Lemon-Blueberry Trifle

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12 servings
(2)
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Ingredients (7)

  • 1/4 cup water
  • 1/4 cup fresh lemon juice
  • 1/2 cup plus 2 tablespoons sugar
  • 4 pints fresh blueberries, picked over for stems
  • 2 1/2 cups heavy cream, chilled
  • 2 1/2 cups lemon curd
  • One 10- to 12-ounce store-bought pound cake or homemade from your favorite recipe

Summary

This is a terrific, easy, summer dessert for a crowd, especially if you make it ahead of time and use store-bought pound cake.

Instructions

  1. 1Bring the water, lemon juice, and 1/4 cup of the sugar to a boil an a small heavy saucepan, stirring occasionally to dissolve the sugar. Let cool.
  2. 2In a food processor, process 2 pints of the blueberries and 1/4 cup of the remaining sugar until smooth. Transfer to a bowl and stir in the remaining 2 pints of berries.
  3. 3In a large bowl, using an electric mixer, whip 1 1/2 cups of the heavy cream until it just holds stiff peaks. Gently fold in the lemon curd so you don’t deflate the cream.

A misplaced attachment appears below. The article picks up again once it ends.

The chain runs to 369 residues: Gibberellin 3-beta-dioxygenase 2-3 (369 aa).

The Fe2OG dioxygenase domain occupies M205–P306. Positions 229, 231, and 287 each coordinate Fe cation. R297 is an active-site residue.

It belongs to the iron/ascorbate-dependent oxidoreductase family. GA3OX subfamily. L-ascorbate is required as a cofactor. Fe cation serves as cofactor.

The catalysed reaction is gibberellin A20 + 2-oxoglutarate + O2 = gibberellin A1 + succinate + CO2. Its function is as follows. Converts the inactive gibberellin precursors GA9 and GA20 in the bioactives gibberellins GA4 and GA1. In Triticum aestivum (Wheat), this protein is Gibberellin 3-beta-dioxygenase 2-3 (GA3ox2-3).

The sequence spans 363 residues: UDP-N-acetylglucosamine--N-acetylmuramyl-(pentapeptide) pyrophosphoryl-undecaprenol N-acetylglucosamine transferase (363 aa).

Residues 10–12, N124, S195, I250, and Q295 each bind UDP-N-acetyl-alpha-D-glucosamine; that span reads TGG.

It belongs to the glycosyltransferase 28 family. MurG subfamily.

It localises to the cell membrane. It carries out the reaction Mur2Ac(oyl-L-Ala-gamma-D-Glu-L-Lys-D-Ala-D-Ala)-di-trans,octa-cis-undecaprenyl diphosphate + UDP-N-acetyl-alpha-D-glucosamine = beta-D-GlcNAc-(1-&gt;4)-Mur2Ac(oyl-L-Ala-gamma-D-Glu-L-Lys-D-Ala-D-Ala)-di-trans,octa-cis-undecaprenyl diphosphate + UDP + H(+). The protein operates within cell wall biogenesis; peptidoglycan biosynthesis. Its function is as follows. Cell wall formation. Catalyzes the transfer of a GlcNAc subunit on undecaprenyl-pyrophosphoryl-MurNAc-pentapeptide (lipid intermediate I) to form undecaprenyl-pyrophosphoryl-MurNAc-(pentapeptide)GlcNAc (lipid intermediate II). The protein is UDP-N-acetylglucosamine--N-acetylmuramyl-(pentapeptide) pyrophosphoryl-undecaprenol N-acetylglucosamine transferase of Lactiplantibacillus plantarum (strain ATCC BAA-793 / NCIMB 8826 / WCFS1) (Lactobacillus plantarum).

4. 4Cut the pound cake into 12 slices, arrange on a baking sheet, and brush each lightly with the sugar syrup. Cut each slice into 6 cubes. Tightly arrange one-third of the cubes in the bottom of a trifle bowl or large soufflé dish. Spread one-third of the lemon curd mixture on top of the cake cubes, smoothing with a rubber spatula. Spoon one-third of the blueberry mixture over the lemon curd. Repeat twice, so that you have three layers each of cake, lemon curd, and blueberries. Cover with plastic wrap and refrigerate for at least 3 hours and up to 1 day.
  5. 5When ready to serve, in a small bowl, using an electric mixer, whip together the remaining 1 cup of heavy cream and the remaining 2 tablespoons of sugar until it just holds stiff peaks. Spread over the top of the trifle or use a pastry bag fitted with a large star tip to pipe it decoratively. Serve immediately.

Excerpted from Icebox Desserts, by Lauren Chattman. © 2005, used by permission from The Harvard Common Press.

Beverage pairing: Ramos Pinto Porto White, Portugal. It may come from the land of deep, inky, red port wines, but white port is a different creature: bright, clean, and crisp with citrus and flowers. It’s often served before a meal with tonic as an apéritif, but it makes a lively dessert wine too, served chilled or on the rocks with a generous orange twist. Its flavors will animate the blueberries and lemon juice without getting in the way.

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